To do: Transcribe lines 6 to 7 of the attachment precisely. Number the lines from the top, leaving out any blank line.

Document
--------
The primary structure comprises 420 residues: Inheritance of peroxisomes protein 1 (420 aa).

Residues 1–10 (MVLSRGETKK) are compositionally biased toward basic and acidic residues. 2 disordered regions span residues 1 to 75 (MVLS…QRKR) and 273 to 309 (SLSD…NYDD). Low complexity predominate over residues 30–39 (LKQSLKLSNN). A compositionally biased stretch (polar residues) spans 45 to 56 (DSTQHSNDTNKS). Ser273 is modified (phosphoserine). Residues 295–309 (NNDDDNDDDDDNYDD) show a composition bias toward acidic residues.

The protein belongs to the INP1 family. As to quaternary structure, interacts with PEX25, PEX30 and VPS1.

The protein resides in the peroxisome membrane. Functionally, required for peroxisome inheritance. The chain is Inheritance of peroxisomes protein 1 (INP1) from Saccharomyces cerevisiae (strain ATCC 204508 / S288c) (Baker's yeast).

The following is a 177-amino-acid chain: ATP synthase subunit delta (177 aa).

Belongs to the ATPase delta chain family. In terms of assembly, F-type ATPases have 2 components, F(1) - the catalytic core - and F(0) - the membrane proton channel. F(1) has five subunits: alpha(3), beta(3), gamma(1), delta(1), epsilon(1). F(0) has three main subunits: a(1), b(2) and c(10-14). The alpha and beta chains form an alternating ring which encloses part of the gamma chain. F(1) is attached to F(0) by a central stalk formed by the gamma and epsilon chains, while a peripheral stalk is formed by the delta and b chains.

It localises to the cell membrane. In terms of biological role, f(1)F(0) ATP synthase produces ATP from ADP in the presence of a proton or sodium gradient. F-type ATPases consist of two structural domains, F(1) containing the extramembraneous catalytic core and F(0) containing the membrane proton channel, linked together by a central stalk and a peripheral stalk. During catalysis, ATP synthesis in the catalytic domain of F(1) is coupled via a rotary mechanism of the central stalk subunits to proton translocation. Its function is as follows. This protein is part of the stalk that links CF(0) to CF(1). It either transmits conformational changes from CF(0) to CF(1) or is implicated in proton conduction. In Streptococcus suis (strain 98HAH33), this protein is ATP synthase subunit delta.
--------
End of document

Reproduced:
Belongs to the ATPase delta chain family. In terms of assembly, F-type ATPases have 2 components, F(1) - the catalytic core - and F(0) - the membrane proton channel. F(1) has five subunits: alpha(3), beta(3), gamma(1), delta(1), epsilon(1). F(0) has three main subunits: a(1), b(2) and c(10-14). The alpha and beta chains form an alternating ring which encloses part of the gamma chain. F(1) is attached to F(0) by a central stalk formed by the gamma and epsilon chains, while a peripheral stalk is formed by the delta and b chains.

It localises to the cell membrane. In terms of biological role, f(1)F(0) ATP synthase produces ATP from ADP in the presence of a proton or sodium gradient. F-type ATPases consist of two structural domains, F(1) containing the extramembraneous catalytic core and F(0) containing the membrane proton channel, linked together by a central stalk and a peripheral stalk. During catalysis, ATP synthesis in the catalytic domain of F(1) is coupled via a rotary mechanism of the central stalk subunits to proton translocation. Its function is as follows. This protein is part of the stalk that links CF(0) to CF(1). It either transmits conformational changes from CF(0) to CF(1) or is implicated in proton conduction. In Streptococcus suis (strain 98HAH33), this protein is ATP synthase subunit delta.